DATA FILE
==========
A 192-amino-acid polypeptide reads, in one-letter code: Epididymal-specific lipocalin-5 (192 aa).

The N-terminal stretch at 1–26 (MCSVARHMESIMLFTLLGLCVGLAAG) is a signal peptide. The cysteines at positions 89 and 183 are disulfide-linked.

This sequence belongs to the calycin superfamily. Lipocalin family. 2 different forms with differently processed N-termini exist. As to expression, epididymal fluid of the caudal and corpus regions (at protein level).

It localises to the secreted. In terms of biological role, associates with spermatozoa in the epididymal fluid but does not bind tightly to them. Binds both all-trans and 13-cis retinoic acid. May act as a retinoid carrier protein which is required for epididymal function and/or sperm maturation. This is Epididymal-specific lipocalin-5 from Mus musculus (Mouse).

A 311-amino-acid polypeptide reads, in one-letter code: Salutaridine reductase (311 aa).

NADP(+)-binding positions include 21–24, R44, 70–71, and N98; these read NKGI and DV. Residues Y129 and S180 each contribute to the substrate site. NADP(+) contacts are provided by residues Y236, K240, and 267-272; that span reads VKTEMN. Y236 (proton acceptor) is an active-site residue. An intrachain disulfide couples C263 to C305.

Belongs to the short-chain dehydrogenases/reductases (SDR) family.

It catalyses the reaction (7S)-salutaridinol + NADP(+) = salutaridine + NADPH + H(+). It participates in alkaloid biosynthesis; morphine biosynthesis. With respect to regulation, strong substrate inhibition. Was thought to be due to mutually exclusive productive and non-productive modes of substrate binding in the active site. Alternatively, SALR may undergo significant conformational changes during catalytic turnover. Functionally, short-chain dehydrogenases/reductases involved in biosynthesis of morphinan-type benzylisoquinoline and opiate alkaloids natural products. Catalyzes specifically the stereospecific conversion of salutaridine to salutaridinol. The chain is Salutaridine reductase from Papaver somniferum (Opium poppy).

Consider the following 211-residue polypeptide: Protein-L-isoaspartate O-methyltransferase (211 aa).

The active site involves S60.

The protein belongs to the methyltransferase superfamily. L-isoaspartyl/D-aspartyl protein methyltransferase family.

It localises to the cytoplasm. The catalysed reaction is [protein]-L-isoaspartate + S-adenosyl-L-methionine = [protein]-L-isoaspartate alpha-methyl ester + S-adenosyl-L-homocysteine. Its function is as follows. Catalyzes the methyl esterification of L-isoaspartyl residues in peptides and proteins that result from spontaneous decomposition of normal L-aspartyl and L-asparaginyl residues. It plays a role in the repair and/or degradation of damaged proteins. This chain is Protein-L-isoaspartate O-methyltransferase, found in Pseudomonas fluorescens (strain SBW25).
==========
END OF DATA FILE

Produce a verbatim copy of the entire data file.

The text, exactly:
A 192-amino-acid polypeptide reads, in one-letter code: Epididymal-specific lipocalin-5 (192 aa).

The N-terminal stretch at 1–26 (MCSVARHMESIMLFTLLGLCVGLAAG) is a signal peptide. The cysteines at positions 89 and 183 are disulfide-linked.

This sequence belongs to the calycin superfamily. Lipocalin family. 2 different forms with differently processed N-termini exist. As to expression, epididymal fluid of the caudal and corpus regions (at protein level).

It localises to the secreted. In terms of biological role, associates with spermatozoa in the epididymal fluid but does not bind tightly to them. Binds both all-trans and 13-cis retinoic acid. May act as a retinoid carrier protein which is required for epididymal function and/or sperm maturation. This is Epididymal-specific lipocalin-5 from Mus musculus (Mouse).

A 311-amino-acid polypeptide reads, in one-letter code: Salutaridine reductase (311 aa).

NADP(+)-binding positions include 21–24, R44, 70–71, and N98; these read NKGI and DV. Residues Y129 and S180 each contribute to the substrate site. NADP(+) contacts are provided by residues Y236, K240, and 267-272; that span reads VKTEMN. Y236 (proton acceptor) is an active-site residue. An intrachain disulfide couples C263 to C305.

Belongs to the short-chain dehydrogenases/reductases (SDR) family.

It catalyses the reaction (7S)-salutaridinol + NADP(+) = salutaridine + NADPH + H(+). It participates in alkaloid biosynthesis; morphine biosynthesis. With respect to regulation, strong substrate inhibition. Was thought to be due to mutually exclusive productive and non-productive modes of substrate binding in the active site. Alternatively, SALR may undergo significant conformational changes during catalytic turnover. Functionally, short-chain dehydrogenases/reductases involved in biosynthesis of morphinan-type benzylisoquinoline and opiate alkaloids natural products. Catalyzes specifically the stereospecific conversion of salutaridine to salutaridinol. The chain is Salutaridine reductase from Papaver somniferum (Opium poppy).

Consider the following 211-residue polypeptide: Protein-L-isoaspartate O-methyltransferase (211 aa).

The active site involves S60.

The protein belongs to the methyltransferase superfamily. L-isoaspartyl/D-aspartyl protein methyltransferase family.

It localises to the cytoplasm. The catalysed reaction is [protein]-L-isoaspartate + S-adenosyl-L-methionine = [protein]-L-isoaspartate alpha-methyl ester + S-adenosyl-L-homocysteine. Its function is as follows. Catalyzes the methyl esterification of L-isoaspartyl residues in peptides and proteins that result from spontaneous decomposition of normal L-aspartyl and L-asparaginyl residues. It plays a role in the repair and/or degradation of damaged proteins. This chain is Protein-L-isoaspartate O-methyltransferase, found in Pseudomonas fluorescens (strain SBW25).